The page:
Now that it’s June, it’s time to pack up the umbrellas and raincoats.
May brought 9.5 inches of rain to the Kansas City area, far more than the average of 5.23 inches for the month.
In fact, it rained more days than it didn’t — 17 in all, according to the National Weather Service in Pleasant Hill.
May usually sees lots of storms and weather systems crossing the Plains that can dump “big batches of rain” on a single area, said meteorologist Jared Leighton.
Rainfall hasn’t been consistent across the area. The Pleasant Hill station measured only 6.25 inches at its location.
While May rain has helped some local businesses and organizations, others have been washed away.
Storms didn’t slow down business for the City Market farmers market and daily retail vendors, said Sue Patterson, director of marketing and events for the City Market.
“This year, even though it was rainy, the intermittent rain still allowed business to happen,” Patterson said. “We had a really excellent month in May.”
In contrast to last year, rain mostly concentrated on the Kansas City area. Market vendors who bring produce from across Kansas and Missouri have been able to grow crops normally, Patterson said.
Jeff Tyson, owner of Advantaclear’s Heart of America franchise, a water damage restoration service, said he saw a considerable increase in service calls over the Memorial Day weekend. Most of the complaints were due to groundwater that seeped into walls and slabs.
“You can never really plan for it. It’s just odd that it rained this Memorial Day and the last Memorial Day weekend and it seems like the past five before that,” Tyson said.
The water put a damper on some local organizations.
Starlight Theatre had to cancel a performance of “Matilda the Musical” last Thursday because of severe weather. The theater offered to move the Thursday ticket holders to a new matinee showing Saturday afternoon.
About 1,500 people attended the matinee, said Barb Schulte, director of communications.
“They had a sense of being pioneers, of doing something novel,” she said. “We’re an outdoor theater, and people expect weather challenges each year.”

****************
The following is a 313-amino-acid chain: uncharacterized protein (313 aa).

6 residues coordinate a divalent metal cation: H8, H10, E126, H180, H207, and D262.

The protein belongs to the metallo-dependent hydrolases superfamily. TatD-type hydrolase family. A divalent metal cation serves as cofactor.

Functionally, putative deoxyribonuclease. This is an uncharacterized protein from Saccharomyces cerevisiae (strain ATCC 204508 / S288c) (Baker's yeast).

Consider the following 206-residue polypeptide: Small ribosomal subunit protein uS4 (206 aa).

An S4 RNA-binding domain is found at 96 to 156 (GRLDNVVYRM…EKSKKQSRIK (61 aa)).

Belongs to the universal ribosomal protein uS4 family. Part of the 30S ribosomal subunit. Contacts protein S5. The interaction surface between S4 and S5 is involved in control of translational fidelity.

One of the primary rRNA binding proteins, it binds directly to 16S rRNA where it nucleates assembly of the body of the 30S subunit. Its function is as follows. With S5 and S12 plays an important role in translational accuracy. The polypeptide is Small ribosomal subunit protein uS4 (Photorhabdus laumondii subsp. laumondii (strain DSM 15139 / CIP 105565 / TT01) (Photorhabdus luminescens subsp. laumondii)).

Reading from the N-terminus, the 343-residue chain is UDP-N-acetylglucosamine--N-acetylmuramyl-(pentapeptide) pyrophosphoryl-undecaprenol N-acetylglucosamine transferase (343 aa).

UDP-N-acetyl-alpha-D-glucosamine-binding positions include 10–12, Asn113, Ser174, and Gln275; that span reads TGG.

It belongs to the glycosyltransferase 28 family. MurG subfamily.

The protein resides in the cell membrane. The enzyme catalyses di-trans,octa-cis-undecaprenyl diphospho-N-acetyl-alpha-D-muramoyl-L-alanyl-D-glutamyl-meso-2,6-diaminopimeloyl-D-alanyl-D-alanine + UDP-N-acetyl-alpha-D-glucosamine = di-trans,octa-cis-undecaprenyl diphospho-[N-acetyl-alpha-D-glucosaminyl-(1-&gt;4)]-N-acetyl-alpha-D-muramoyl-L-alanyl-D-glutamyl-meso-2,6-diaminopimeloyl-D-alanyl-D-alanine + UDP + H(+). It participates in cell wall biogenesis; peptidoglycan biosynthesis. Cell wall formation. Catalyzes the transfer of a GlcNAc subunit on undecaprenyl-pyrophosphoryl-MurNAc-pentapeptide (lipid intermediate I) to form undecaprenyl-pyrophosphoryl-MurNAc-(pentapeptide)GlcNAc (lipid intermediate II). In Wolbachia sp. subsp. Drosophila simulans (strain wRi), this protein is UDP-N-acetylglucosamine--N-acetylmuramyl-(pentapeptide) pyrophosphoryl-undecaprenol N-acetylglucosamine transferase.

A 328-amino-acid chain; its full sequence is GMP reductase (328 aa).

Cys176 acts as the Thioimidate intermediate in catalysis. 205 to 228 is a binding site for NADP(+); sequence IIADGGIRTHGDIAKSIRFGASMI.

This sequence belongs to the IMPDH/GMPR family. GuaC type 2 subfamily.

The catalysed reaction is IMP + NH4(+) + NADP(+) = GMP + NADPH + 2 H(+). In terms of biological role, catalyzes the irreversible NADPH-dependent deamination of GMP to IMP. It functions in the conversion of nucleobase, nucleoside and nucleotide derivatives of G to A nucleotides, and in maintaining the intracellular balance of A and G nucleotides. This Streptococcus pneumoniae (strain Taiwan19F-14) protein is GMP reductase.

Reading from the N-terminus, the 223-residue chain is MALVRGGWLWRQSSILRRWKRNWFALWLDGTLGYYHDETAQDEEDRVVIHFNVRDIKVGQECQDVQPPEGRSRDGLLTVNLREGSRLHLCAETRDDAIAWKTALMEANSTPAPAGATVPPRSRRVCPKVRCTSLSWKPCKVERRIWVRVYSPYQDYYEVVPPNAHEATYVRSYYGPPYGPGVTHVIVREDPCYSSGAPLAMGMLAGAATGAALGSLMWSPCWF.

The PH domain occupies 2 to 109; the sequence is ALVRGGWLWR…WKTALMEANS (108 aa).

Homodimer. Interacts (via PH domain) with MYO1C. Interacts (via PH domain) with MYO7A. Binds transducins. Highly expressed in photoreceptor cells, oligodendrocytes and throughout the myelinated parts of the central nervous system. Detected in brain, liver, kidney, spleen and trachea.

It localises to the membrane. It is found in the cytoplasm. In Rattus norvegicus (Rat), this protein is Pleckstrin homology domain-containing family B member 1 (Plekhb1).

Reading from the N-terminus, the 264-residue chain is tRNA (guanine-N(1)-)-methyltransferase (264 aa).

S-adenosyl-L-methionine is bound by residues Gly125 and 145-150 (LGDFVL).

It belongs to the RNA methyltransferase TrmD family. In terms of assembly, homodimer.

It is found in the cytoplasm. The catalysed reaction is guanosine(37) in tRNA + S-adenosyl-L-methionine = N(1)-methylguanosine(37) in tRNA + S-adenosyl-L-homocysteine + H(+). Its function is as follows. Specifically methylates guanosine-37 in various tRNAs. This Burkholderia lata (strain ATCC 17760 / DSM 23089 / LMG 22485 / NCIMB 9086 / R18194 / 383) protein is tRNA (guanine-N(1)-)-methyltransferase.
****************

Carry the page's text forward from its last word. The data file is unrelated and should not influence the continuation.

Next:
Ben Sharda, executive director of the Kansas City Community Gardens, said rain made it difficult for home gardeners to plant their gardens.
“Many people didn’t plant when they should have, or were late,” he said.
There are nearly 200 area schools enrolled in the program, and attempts to work in those schoolyard gardens were repeatedly rained out in May.
However, the rain didn’t sweep away sprouts planted before the weather arrived.
“Gardens that were planted early are loving it,” Sharda said.
It’s hard to tell what summer will bring for gardeners. While the weather clears this week, Sharda advises gardeners to take the opportunity to plant.
Some of the early rain may be caused by the decay of El Niño in the Pacific, said Tony Lupo, a professor in the Department of Soil, Environmental and Atmospheric Sciences at the University of Missouri.
El Niño is an irregular series of climatic changes that occurs when water in the Pacific becomes unusually warm. As El Niño dwindles and ocean currents cool, a jet stream pushes across the whole country.
Typically, this would cause a dry spring and summer in the Midwest, but the change can also cause a wet spring in the gulf, then push north to the Kansas City area.
Through the summer, weather should become drier in Kansas City, Lupo said — good news for some businesses, but a possible worry for agriculture and gardens.